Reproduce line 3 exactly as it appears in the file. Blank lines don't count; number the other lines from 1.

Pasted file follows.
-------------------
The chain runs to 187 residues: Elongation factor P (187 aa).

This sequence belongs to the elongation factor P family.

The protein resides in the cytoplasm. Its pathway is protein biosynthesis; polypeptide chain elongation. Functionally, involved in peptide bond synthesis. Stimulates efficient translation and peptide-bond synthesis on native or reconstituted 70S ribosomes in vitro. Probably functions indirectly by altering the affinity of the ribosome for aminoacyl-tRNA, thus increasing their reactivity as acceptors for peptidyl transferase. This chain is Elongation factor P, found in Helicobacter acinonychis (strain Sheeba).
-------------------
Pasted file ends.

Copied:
The protein resides in the cytoplasm. Its pathway is protein biosynthesis; polypeptide chain elongation. Functionally, involved in peptide bond synthesis. Stimulates efficient translation and peptide-bond synthesis on native or reconstituted 70S ribosomes in vitro. Probably functions indirectly by altering the affinity of the ribosome for aminoacyl-tRNA, thus increasing their reactivity as acceptors for peptidyl transferase. This chain is Elongation factor P, found in Helicobacter acinonychis (strain Sheeba).